That's why virtually no discussions of the possibility of prosecuting WikiLeaks involve the provision Carroll cites, but rather involve this provision of the Espionage Act, which faces all of the problems I've identified above (and which failed in the AIPAC case). There is simply no way to distinguish what Wikileaks did here in publishing this information from what many newspapers -- including The New York Times -- have done in countless cases by publishing classified information against the Government's will, including in this very case. It's certainly possible that the Government will try to prosecute WikiLeaks -- they're now threatening to do exactly that -- but anyone who claims that WikiLeaks clearly broke the law (particularly in a way that's different from what newspapers routinely do) is exhibiting raw ignorance about this topic.
UPDATE II: Just to underscore a bit further the total lack of clarity surrounding the Espionage Act -- and the deep confusion on the part of those (like Carroll) who believe that publishing classified information is a crime, let alone clearly a crime -- consider what Patrick Fitzgerald said in his October, 2005, Press Conference, when explaining why he did not seek an indictment against the Bush officials who leaked classified information to the media: i.e., that Valerie Plame worked for the CIA (h/t PowWow):
QUESTION: You said that Valerie Plame's identity was classified but you're making no statements as to whether she was covert. Was the leaking her identity, of and in itself, a crime?
MR. FITZGERALD: . . . . [A]ll I'll say is that if national defense information which is involved because her affiliation with the CIA, whether or not she was covert, was classified, if that was intentionally transmitted, that would violate the statute known as Section 793, which is the Espionage Act. That is a difficult statute to interpret. It's a statute you want to carefully apply. There are lots of -- I think there are people out there who would argue that you would never use that to prosecute the transmission of classified information because they think that would convert that statute into what is in England, the Official Secrets Act.
Let me back up. The average American may not appreciate that there's no law that specifically just says if you give classified information to somebody else it is a crime. There may be an Official Secrets Act in England but there are some narrow statutes and there's this one statute that has some flexibility in it.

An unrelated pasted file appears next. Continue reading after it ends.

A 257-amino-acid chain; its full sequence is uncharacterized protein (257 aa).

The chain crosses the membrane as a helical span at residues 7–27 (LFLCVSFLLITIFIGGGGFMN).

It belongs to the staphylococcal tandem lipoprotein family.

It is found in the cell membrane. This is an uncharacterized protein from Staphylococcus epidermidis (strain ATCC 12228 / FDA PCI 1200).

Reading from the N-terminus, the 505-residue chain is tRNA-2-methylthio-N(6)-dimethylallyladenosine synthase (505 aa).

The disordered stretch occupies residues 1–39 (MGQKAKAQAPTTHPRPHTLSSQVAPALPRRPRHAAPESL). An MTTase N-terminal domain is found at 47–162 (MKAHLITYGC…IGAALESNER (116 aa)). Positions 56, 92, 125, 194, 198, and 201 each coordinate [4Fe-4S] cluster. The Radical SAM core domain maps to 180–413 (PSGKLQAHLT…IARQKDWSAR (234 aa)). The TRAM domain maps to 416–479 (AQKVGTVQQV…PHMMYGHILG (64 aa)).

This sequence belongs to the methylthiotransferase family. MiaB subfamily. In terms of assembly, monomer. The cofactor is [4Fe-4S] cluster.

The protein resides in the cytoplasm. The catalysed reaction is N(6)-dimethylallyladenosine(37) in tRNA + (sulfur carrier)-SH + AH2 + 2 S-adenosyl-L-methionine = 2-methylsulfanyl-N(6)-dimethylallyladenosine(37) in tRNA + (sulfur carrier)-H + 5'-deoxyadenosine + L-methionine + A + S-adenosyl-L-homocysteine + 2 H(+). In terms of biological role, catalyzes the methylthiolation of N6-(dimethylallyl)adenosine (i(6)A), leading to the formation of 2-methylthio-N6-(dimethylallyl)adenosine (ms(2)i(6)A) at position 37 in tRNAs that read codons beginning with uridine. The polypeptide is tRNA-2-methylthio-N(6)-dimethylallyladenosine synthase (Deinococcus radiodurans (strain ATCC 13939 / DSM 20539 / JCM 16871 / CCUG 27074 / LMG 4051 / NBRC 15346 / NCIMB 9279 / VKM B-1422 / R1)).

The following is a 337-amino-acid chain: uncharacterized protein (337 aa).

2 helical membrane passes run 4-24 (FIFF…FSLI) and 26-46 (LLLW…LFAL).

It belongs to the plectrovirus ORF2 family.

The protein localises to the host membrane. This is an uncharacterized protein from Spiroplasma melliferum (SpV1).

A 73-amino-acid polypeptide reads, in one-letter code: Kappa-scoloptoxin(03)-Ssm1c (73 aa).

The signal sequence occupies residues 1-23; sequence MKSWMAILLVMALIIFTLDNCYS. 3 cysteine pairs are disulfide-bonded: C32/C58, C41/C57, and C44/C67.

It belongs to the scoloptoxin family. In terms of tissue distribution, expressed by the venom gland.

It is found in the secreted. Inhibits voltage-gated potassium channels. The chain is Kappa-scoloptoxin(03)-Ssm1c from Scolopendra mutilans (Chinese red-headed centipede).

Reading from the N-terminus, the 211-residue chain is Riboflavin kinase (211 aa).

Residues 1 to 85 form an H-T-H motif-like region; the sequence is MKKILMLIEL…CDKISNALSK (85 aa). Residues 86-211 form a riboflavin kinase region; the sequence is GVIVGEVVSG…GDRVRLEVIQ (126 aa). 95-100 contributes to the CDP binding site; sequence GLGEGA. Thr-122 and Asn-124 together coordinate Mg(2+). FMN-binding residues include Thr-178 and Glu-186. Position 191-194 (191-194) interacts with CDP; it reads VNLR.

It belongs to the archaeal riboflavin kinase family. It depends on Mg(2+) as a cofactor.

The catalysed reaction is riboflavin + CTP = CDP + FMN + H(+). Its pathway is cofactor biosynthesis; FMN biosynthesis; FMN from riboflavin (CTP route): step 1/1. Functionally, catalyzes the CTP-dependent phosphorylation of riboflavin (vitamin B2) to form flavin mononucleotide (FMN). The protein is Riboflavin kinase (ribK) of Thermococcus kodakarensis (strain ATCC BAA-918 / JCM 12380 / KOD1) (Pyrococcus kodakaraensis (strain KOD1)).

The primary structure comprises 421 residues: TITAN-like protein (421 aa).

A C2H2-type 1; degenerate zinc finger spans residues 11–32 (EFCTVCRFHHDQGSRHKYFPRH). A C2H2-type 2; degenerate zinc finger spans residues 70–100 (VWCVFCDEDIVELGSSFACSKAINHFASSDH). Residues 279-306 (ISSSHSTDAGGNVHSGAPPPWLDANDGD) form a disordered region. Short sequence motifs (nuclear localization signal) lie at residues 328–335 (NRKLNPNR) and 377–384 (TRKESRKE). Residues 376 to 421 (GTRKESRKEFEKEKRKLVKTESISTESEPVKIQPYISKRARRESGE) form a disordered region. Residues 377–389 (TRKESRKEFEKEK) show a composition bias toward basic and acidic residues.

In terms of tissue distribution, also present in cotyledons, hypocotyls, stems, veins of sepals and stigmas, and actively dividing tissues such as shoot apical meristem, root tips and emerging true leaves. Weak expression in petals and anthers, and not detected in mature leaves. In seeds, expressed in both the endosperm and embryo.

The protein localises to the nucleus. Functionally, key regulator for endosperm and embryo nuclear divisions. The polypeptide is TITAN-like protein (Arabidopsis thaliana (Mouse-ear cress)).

So there are people who should argue that you should never use that statute because it would become like the Official Secrets Act. I don't buy that theory, but I do know you should be very careful in applying that law because there are a lot of interests that could be implicated in making sure that you pick the right case to charge that statute.
The case for prosecuting in the Plame matter was far more compelling because -- unlike in the WikiLeaks case -- (a) what was leaked (the name of a covert agent) is actually one of those categories which U.S. statutes, as Priest explain, specifically identifies; (b) the prospective defendants were U.S. citizens on U.S. soil; and, most important of all, (c) the prospective defendants were actually government employees, and thus vested with a specific duty not to disclose. Yet Fitzgerald chose not to seek an indictment because, as he explained, there is no criminal prohibition generally on publishing classified information, and there are serious difficulties -- and risks -- in bringing such a prosecution under the Espionage Act. A Washington Post Editorial from last week vehemently opposing the prosecution of Wikileaks explained those dangers (h/t susan sunflower):
[T]he government is entitled to enforce confidentiality agreements that bind many government employees, especially those who work on sensitive national security matters. . . .
But the government has no business going after third parties that obtain secret information without committing theft. Media outlets do not have a legal duty to abide by the government's secrecy demands; in the past, publication of classified documents has yielded important disclosures in the public interest that caused no harm to national security. The apparent irresponsibility of Mr. Assange and WikiLeaks should not be used to launch a prosecution that could chill legitimate news-gathering efforts.
The Post recognizes that if WikiLeaks is accused of committing a crime for what it did, that poses a serious threat to press freedoms, as there is no way to distinguish what newspapers -- including the Post -- regularly do in bringing transparency to government when they expose government secrets. What Carroll and others are proposing -- prosecuting non-government-actors who publish government secrets -- is as dangerous and radical as it is legally dubious.